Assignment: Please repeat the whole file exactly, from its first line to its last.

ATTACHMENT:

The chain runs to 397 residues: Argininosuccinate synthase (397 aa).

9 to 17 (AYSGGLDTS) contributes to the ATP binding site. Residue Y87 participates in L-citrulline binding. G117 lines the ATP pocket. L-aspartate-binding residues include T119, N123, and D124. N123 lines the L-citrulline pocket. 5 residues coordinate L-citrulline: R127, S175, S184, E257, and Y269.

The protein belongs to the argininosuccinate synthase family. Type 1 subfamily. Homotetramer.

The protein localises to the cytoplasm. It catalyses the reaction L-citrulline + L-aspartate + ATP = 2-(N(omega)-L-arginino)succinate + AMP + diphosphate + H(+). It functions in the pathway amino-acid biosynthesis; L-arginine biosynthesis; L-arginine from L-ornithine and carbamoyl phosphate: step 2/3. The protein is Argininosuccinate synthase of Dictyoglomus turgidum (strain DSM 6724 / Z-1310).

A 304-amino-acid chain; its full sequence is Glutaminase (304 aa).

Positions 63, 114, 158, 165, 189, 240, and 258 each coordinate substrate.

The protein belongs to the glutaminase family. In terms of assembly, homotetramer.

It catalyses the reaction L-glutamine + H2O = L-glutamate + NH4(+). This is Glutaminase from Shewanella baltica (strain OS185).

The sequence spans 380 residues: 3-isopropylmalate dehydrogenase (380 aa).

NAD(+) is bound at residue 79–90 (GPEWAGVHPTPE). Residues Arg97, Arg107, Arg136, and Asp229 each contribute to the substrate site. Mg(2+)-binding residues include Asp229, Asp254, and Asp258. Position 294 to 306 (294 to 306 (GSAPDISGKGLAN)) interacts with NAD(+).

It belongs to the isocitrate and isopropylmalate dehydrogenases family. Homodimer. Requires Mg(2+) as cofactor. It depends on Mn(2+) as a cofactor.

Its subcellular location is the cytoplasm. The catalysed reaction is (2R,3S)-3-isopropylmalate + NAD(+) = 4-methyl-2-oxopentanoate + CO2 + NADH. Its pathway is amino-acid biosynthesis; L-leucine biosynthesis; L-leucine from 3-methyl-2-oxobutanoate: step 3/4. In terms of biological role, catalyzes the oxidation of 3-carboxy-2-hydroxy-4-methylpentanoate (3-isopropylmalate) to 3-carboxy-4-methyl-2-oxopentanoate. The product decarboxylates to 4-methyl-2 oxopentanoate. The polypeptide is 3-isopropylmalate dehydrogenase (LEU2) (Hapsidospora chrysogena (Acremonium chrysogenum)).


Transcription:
The chain runs to 397 residues: Argininosuccinate synthase (397 aa).

9 to 17 (AYSGGLDTS) contributes to the ATP binding site. Residue Y87 participates in L-citrulline binding. G117 lines the ATP pocket. L-aspartate-binding residues include T119, N123, and D124. N123 lines the L-citrulline pocket. 5 residues coordinate L-citrulline: R127, S175, S184, E257, and Y269.

The protein belongs to the argininosuccinate synthase family. Type 1 subfamily. Homotetramer.

The protein localises to the cytoplasm. It catalyses the reaction L-citrulline + L-aspartate + ATP = 2-(N(omega)-L-arginino)succinate + AMP + diphosphate + H(+). It functions in the pathway amino-acid biosynthesis; L-arginine biosynthesis; L-arginine from L-ornithine and carbamoyl phosphate: step 2/3. The protein is Argininosuccinate synthase of Dictyoglomus turgidum (strain DSM 6724 / Z-1310).

A 304-amino-acid chain; its full sequence is Glutaminase (304 aa).

Positions 63, 114, 158, 165, 189, 240, and 258 each coordinate substrate.

The protein belongs to the glutaminase family. In terms of assembly, homotetramer.

It catalyses the reaction L-glutamine + H2O = L-glutamate + NH4(+). This is Glutaminase from Shewanella baltica (strain OS185).

The sequence spans 380 residues: 3-isopropylmalate dehydrogenase (380 aa).

NAD(+) is bound at residue 79–90 (GPEWAGVHPTPE). Residues Arg97, Arg107, Arg136, and Asp229 each contribute to the substrate site. Mg(2+)-binding residues include Asp229, Asp254, and Asp258. Position 294 to 306 (294 to 306 (GSAPDISGKGLAN)) interacts with NAD(+).

It belongs to the isocitrate and isopropylmalate dehydrogenases family. Homodimer. Requires Mg(2+) as cofactor. It depends on Mn(2+) as a cofactor.

Its subcellular location is the cytoplasm. The catalysed reaction is (2R,3S)-3-isopropylmalate + NAD(+) = 4-methyl-2-oxopentanoate + CO2 + NADH. Its pathway is amino-acid biosynthesis; L-leucine biosynthesis; L-leucine from 3-methyl-2-oxobutanoate: step 3/4. In terms of biological role, catalyzes the oxidation of 3-carboxy-2-hydroxy-4-methylpentanoate (3-isopropylmalate) to 3-carboxy-4-methyl-2-oxopentanoate. The product decarboxylates to 4-methyl-2 oxopentanoate. The polypeptide is 3-isopropylmalate dehydrogenase (LEU2) (Hapsidospora chrysogena (Acremonium chrysogenum)).